LORD EVERSHED M. R. stated the facts and continued : The question raised by the summons and argued upon this appeal is a question of the effect upon the deed of February 19, 1930, of what is now section 486 of the Income Tax Act, 1952 (formerly section 25 of the Finance Act, 1941). [His Lordship read sub-section (1) of section 486, and continued :] The definition of 'appropriate fraction' is to be found in subsection (5). It is conceded that 'the appropriate fraction' in this case (if the section is applicable) is 23/29 thus. It is also conceded, that if the section is applicable, the 'stated amount' referred to is not the sum total of the obligations under the deed of appointment but what may be called the 'making up' figure contained in clause B.
At first slight. It would seem (with all respect) that the question is not a difficult one; for by the deed 'provision' was 'made' for the payment of a 'stated amount' free of income tax, that provision being contained in a deed made before September 3, 1938 (which hereafter, for brevity, I will call 'the war date'), and not afterwards varied. But it has been argued in this court, and in the court below (and before Danckwerts J. the argument succeeded), that, upon more accurate use of language, it is not nature to say, in the circumstances of this case, that provision for payment of the sum in question was made before the war date.
In the court below, the conclusion in favour of the defendant was Which Danckwerts J. thought bound him to hold as he did. In this court, the argument for the defendant by Mr. Charles Russell has, I think, been put on a somewhat different ground. But it will be convenient for me to turn first to Berkeley v. Berkeley. It was a case (Stating the facts quite briefly) in which, as a result of a will made before the war date by a testator who died afterwards, certain provision for payment of annual sums in favour of his wife were made; and the questions as whether it could be said that the appointment in favour of his wife contained in the testators will made - that is, executed - before the war date, though the testator survived that date, constituted a provision made before that date within the meaning of the section (then section 25 of the Act of 1941).
The House of Lords answered that question negatively. As I read the speeches of the noble Lords, the ground upon which they founded their conclusion was, briefly, this : that a will in no sense in effective until the testators death : until that date the will is liable at any item to be wholly revoked : it is a mere expression of intention at the time that it is made. Though a man might, no doubt, say in ordinary conversation during his life that he had 'made provison' for his wife by his will, that in truth is not an accurate use of words : they only mean. More strictly construed, that he has executed a will which, if unrevoked will make provision for his wife on his death.
That view is also supported (as the noble Lords pointed out) by the presumed intention in the legislature -namely. To remedy an injustice caused by the effect of war time increases in taxation to heights undreamed of in pre-war philosophy. There is, indeed, no doubt that the effect of the high rate of taxation is to impose a very great burden, or is liable to impose a very great burden, on estates which are under obligation to pay tax-free amounts of income. Nevertheless (as was pointed out in the House of Lords), one still living was always able, when new taxation was brought to his attention - and, as Lord Simonds observed, he would not be likely not to notice it - to alter his will; and, if he did not do so, he should be presumed to have intended the consequence. On the other hand, if the donor had already bound himself irrevocably, then there was no means whereby he himself could remedy the situation, except, of course, by obtaining, with the consent, if it could be obtained, of the beneficiary, a variation of his obligation - a situation contemtplated, and dealt with expressly, by paragraph (c) in the first subsection of the Act.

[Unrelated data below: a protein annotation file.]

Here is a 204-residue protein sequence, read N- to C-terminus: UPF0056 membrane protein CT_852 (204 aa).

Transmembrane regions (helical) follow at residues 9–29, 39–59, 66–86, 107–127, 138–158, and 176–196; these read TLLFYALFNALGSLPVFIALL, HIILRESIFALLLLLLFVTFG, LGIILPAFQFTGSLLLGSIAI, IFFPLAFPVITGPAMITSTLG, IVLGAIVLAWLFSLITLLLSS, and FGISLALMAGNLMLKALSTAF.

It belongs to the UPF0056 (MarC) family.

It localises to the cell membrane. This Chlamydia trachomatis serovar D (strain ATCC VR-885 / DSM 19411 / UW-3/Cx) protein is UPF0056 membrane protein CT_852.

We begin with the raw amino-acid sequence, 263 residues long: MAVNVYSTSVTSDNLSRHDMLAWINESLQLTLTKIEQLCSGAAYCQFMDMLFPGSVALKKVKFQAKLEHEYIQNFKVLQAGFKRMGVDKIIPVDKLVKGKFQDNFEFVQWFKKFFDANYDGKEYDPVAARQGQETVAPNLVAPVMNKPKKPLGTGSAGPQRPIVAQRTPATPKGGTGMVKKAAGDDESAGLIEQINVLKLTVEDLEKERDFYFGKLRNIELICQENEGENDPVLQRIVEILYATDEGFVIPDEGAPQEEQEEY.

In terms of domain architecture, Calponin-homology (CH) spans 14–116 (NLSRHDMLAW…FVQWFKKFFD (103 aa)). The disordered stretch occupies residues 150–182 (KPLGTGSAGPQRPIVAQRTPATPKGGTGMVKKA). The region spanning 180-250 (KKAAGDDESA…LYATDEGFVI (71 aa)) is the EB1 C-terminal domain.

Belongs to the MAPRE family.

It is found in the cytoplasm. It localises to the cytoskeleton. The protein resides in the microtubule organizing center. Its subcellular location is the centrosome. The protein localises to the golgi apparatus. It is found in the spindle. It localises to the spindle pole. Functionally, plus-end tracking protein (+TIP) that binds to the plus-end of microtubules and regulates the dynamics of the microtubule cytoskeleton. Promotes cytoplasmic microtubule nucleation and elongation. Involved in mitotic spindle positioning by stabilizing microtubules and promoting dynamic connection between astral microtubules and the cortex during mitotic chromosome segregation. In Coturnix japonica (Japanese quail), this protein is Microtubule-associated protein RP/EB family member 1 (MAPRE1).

I do not whiles to take too much time by multiplicity of citations; but I would like to make some references first to the speech of Lord Simonds. He said this : 'The question is whether for the purposes of this section provision is made by will for XAD an annual payment when the will is duly signed or when by the death of he postulates of every provision, however made, a common content, namely, that it has a legal effect before that date.' I take one last citation for that Speech XBCE : 'Until a testator is dead, the beneficiaries under his will have no better provision than have the next of kin from their still intestate ancestor. In my view the section must be read as dealing not with a spes successions nor with an expectation which rests upon a document liable at any moment to be torn up and having no force in the law, but with rights known to the law and enforceable by one man against another.'
Lord Uthwatt, after referring to the presumed legislative intention to which I have already made allusion, and this : 'One further general observation may be made. Testamentary instruments appear in subsection (1), in the middle of a list of other instrument all of which were in effective operation on September 3, 1939, and the section applies in the same way as respects the effect of the provision whatever be the character of the instrument in which the provision is contained. The general layout of the section as well as the substance of the matter suggests that the legislature was dealing with a closed series of transactions, involving therefore only the testamentary disposition, of testators who died before the war date.'